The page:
Regarding your concerns about sustainability, cutting down small fraction of the trees each year should provide a steady income stream and keep the forest healthy.

Disclaimer: Most of my limited knowledge about timberland comes from trying to source beautiful rough lumber for woodworking projects.  I have no hands-on experience running a woodlot.
Thanks for your response. I can assure you that I totally understand what you're trying to tell me and that my plans for firewood are simply to use thinning, waste and other gnarly bits to heat my own house. Nice hardwood trees are too beautiful to waste like that. I also have woodworker/carpenter friends and family, so I have some understanding of the different trees.

Sadly, I've seen many beautiful maple, oak and birch logs cut up for firewood around here. I've gone in the building supply store, looked at the price of a single piece of a nice hardwood board and wondered what I was missing.

The hard numbers will help a lot, thanks. I'll look at investing in some type of mill - I might build a chainsaw mill like this: http://www.procutportablesawmills.com

No personal experience, but I do have a friend and a few acquaintances with with woodlots and/or logging businesses.  Small-scale environmentally-friendly harvest-a-tree-at-a-time logging businesses.  So if there are other stands of trees in your area, start asking around and find a logger whose approach meets your goals, and work with them (or at least absorb the wisdom they have to share).  You might decide to lease your land to them or hire them to selectively harvest on a schedule that's mutually agreeable.  None of the folks I am thinking about make this their full-time business, most of the full-timers around here are more 'conventional' in their logging approaches, but timber is about the #4 or 5 agricultural activity around here, if it is #1 or 2 in your area there may be some full-time folks with sustainable practices.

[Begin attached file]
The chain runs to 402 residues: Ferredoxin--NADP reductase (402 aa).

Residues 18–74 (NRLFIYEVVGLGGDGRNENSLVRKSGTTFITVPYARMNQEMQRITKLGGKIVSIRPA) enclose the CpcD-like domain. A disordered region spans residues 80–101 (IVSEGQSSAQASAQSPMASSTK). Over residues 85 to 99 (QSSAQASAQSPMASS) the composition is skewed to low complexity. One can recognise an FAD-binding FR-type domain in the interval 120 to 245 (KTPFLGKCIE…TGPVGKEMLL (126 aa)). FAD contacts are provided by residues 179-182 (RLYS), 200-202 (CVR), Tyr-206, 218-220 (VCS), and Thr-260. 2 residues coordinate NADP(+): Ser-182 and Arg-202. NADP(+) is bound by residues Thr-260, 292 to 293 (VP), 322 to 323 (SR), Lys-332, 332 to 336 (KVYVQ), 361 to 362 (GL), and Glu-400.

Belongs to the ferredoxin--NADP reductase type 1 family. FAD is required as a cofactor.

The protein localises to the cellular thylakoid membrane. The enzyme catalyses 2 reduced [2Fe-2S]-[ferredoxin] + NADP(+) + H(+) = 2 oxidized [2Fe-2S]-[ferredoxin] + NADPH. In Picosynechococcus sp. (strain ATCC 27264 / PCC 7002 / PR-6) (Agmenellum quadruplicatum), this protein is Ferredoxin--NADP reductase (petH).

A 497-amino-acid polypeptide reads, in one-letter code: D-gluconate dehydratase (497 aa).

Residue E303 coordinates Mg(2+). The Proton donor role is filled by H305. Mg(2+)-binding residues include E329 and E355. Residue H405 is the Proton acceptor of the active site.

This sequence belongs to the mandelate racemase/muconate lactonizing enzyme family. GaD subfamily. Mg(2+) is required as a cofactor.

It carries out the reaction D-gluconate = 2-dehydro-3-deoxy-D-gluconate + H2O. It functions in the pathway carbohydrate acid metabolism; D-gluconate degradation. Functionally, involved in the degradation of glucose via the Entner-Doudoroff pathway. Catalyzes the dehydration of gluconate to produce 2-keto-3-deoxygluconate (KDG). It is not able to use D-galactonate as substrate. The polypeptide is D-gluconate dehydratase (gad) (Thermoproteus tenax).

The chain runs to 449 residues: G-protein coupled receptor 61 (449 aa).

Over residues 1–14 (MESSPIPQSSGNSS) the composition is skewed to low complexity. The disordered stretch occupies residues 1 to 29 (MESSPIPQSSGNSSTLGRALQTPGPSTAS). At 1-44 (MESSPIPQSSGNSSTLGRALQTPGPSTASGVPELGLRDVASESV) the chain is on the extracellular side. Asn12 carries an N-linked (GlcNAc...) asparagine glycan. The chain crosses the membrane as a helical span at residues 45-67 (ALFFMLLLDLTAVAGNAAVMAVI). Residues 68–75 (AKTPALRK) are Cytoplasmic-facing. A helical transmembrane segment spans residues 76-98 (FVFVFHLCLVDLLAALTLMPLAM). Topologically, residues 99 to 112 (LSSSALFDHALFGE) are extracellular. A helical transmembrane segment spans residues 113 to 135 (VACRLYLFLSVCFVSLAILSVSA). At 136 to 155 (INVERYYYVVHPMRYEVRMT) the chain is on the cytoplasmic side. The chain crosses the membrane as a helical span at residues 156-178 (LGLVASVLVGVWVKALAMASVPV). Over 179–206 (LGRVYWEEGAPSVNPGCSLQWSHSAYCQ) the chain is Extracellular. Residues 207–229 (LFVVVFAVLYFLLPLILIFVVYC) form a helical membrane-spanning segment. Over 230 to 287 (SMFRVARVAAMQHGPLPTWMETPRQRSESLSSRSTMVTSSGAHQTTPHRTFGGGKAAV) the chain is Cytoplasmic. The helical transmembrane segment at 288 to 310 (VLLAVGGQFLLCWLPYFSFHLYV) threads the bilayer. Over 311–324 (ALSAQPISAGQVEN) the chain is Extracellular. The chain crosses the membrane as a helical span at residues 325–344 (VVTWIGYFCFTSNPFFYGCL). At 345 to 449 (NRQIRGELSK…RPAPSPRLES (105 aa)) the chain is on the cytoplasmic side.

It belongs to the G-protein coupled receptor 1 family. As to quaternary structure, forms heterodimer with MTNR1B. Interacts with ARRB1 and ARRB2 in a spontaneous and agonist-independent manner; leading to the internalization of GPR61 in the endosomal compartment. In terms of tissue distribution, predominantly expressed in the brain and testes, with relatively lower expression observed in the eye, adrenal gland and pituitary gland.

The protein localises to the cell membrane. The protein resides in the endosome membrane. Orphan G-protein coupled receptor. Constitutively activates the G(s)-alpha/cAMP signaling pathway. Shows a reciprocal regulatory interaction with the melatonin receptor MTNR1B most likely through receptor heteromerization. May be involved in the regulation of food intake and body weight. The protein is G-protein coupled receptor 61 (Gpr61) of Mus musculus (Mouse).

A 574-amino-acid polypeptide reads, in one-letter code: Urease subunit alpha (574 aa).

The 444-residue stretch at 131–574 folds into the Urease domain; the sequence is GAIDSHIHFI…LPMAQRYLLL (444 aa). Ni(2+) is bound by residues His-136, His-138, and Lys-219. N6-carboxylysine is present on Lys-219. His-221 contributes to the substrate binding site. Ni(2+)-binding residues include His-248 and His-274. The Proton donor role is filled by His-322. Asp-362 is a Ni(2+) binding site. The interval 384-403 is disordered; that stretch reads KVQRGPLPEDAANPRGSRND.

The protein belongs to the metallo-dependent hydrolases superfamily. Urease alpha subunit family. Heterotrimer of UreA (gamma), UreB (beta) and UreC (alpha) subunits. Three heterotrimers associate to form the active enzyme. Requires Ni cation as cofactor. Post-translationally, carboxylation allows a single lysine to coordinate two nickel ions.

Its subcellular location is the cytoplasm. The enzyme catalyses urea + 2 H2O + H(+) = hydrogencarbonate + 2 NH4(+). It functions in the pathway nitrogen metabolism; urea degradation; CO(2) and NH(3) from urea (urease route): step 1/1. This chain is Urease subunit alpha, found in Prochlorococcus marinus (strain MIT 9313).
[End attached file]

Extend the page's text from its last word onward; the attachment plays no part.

Good luck!

Also sadly, most logging around here isn't done very sustainably - that's why it's hard to find information. I just need some rough numbers to come up with a preliminary business plan, and ideas about the best (i.e. most efficient) way to sell the products. My understanding is that the rule of thumb is about 1 cord/acre is sustainable, but I don't know how many average board feet of lumber comes from a cord, for example.

It also seems to make sense to add as much value to each log as possible before it leaves my hands, but I'm sure that some value-add activities provide a decent payback for the time/money invested, and others don't because the mass production machines are just so much more efficient, but I don't know where the line is. Also such things as how much land/harvesting you'd have to do to justify certain types of productivity equipment, etc. I certainly don't want end up where I have a piece of equipment "owning" me!

It seems like having easily portable equipment that would allow me to cut down a tree, then mill it into rough shape in place (and therefore easy transport without large tractors/etc) would be pretty logical. I like the concept of building a reasonably simple product out of the lumber too. The cottage/backyard office/tiny house kits sound like a pretty neat plan, and I think I'll focus there at first.

Thanks for all the feedback everyone!